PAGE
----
Both suspension systems of the car are connected by a rigid chassis, however stiff this connection may be, and what each desires to do is influenced by what the other wants to do. I have used an analogy in the past that helps to explain this concept. Have you ever seen a circus act in which two people are in a horse suit? The horse moves around well, as long as each end is in sync with the other. When the rear wants to go left and the front wants to go right, it gets comical. In our stock car, when the front moves/rolls differently than the rear, it is not so funny and performance suffers.

There are six primary factors influencing the amount of roll angle in the front suspension. They are as follows: 1) The weight of the sprung mass of the car supported by the front suspension. This is represented by the weight of the front end measured on the scales under the left-front and right-front tires minus the unsprung weight of the wheels, tires, and so on; 2) The magnitude of the lateral force measured in g's. A 1g lateral force would equal the sprung weight of the front end; 3) The moment center location, both in height and width after the car dives and rolls in the turns; 4) The overall spring stiffness translated to wheel rate, as well as the relationship of the two spring rates side to side (i.e., softer right-front versus left-front spring, and so on); 5) The front sway bar has an effect of antiroll and must be taken into account. The larger the bar is, the more resistance there is to roll; 6) The track banking angle.

The rear suspension system is much different from the front, and we look at it differently. At the front, the spring base is felt at the wheels. With a rear solid axle system (and this relates also to a front straight-axle car), we have a spring base that is felt on the top of the actual springs. This dynamic model is not a new concept-it was developed and published some 60 years ago.

Like the front suspension, the rear suspension has a center of gravity of the sprung weight of the car that represents the top of the moment arm. The bottom of the moment arm is the moment center created by the lateral locating device known to us by the terms Panhard/J-bar, metric four-link, leaf springs, or Watt's link. These four devices comprise the majority of lateral restraint systems used for straight-axle suspensions in stock cars. Each restraint system has its own moment center height that represents the bottom of the rear moment arm.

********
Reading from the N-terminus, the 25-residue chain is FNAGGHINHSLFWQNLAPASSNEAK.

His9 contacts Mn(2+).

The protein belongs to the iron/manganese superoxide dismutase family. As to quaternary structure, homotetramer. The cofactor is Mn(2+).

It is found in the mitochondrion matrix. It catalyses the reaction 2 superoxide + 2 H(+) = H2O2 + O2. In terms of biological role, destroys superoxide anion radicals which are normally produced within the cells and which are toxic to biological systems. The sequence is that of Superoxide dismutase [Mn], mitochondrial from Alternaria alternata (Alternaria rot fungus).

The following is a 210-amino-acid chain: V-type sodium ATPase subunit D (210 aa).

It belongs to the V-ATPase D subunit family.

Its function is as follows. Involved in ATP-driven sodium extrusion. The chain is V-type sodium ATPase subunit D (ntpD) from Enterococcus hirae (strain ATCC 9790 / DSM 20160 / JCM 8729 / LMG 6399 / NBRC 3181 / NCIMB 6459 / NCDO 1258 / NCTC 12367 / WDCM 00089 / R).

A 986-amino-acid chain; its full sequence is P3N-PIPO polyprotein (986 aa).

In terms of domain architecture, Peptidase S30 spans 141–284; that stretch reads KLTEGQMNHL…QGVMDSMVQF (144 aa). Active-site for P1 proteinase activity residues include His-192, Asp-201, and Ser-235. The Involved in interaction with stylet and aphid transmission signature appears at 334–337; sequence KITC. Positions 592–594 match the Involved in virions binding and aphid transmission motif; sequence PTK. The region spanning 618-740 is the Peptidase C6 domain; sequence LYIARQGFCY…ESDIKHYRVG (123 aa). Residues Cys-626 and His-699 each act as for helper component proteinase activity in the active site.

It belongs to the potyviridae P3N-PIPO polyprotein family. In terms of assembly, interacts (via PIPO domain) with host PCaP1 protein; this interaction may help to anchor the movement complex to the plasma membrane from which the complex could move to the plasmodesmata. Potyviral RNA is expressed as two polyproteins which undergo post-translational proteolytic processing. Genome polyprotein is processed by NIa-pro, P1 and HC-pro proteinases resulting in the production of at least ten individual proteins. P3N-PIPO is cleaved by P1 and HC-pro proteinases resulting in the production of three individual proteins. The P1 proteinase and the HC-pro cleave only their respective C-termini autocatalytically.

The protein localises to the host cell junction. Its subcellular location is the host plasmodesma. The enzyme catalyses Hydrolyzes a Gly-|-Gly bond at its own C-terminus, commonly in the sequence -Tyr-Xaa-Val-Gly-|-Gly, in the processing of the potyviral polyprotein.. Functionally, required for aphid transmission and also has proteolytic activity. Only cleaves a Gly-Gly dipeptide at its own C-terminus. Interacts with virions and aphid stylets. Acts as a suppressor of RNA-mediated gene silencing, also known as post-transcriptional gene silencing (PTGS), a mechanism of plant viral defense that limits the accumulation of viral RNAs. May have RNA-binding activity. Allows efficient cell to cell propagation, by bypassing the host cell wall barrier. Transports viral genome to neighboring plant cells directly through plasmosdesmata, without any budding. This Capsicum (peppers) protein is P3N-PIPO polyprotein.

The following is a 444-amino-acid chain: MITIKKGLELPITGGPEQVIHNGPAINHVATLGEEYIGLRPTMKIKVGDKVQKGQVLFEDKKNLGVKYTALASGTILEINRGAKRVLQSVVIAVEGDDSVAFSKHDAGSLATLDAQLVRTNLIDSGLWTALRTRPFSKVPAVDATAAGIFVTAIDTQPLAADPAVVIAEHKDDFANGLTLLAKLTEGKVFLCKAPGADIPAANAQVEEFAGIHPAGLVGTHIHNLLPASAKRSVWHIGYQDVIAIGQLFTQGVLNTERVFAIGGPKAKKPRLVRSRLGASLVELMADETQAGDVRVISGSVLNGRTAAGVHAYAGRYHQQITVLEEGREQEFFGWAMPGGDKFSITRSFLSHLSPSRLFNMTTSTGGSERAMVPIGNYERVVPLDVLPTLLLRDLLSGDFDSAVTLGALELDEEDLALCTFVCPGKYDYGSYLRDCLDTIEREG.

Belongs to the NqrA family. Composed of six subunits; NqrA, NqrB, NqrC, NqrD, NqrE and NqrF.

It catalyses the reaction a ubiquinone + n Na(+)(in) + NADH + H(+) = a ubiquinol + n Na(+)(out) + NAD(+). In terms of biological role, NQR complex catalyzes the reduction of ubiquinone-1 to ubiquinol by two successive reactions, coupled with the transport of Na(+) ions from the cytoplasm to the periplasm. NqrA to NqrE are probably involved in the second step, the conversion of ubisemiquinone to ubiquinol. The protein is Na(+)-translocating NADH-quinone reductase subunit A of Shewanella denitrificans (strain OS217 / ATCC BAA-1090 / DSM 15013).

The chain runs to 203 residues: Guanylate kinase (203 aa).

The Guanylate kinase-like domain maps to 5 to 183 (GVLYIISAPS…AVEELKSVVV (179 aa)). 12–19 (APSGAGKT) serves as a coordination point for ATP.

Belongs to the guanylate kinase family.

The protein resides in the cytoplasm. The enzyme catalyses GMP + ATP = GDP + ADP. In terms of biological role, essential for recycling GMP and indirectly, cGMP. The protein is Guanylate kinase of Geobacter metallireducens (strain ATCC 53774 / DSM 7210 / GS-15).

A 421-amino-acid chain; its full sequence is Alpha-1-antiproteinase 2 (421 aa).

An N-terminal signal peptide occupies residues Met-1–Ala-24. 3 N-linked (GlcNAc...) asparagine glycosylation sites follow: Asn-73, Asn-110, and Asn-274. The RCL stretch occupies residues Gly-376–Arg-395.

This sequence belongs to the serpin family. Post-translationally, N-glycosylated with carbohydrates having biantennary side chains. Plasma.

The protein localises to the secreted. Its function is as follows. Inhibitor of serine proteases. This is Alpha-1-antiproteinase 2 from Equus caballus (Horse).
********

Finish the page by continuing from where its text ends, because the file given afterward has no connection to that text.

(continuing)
The height of the rear moment center is fairly easy to determine, but there have been varying theories on both the height and lateral location. Again, going back to early writings on the subject, the car "feels" the rear moment center laterally halfway between the two springs. Subsequent experiments have proven that regardless of the lateral location of the locating devices, the rolling force remains the same, thus proving the early publications.

Note: The car "feels" the spring base at the top of the springs. In a car with coilover springs, the distance between the tops of the mounting bolts is the rear spring base.

There are additional effects created by the Panhard/J-bar angle that tend to leverage and exert influential forces on the suspension, and those effects will be covered in future articles on chassis dynamics.

There are seven primary factors that affect the magnitude of the rear-roll angle. These are: 1) The sprung mass of the portion of the car supported by the rear suspension (scale weights at the LR and RR tires minus unsprung components); 2) The height of the rear moment center; 3) The magnitude of the lateral force; 4) The overall spring stiffness as well as side-to-side spring split; 5) The width of the spring base, which is the distance between the centers of the top of the springs; 6) The rear sway bar (if used) has a large effect of antiroll and must be taken into account; 7) The track banking angle.

Now that we know the importance of matching the desires of each suspension system, the key to creating a balanced setup is to change springs and moment center locations so that each end of the car will want to have the same desires. The result of doing that is a faster race car that is more consistent in handling balance.

In next month's issue, we will examine how we can apply this technology to set up some typical types of stock cars. Understanding these basic principles of stock car dynamics will help you make correct setup decisions.

A sway bar is a device that produces a resistance to roll when used in either the front double A-arm or straight-axle suspension system. Its influence in a double A-arm suspension is much less than when used in the solid-axle suspension.

The sway bar has a stabilizing effect on the double A-arm system and helps control oscillations that are common with that type of suspension. The sway bar is more effective in a straight-axle suspension when, for reasons of design limitations, the rear-roll angle is hard to control. Such is the case with big-spring/truck-arm suspensions like those used in Nextel Cup cars.

The tendency in recent years for asphalt circle track racing has been to use softer spring setups and stiffer sway bars. Racers have found both success and limitations to the usefulness of this trend. In some cases, they have found that softer springs and larger diameter sway bars help to lower the car's center of gravity and to also promote an efficient aerodynamic configuration when the car is at racing speeds.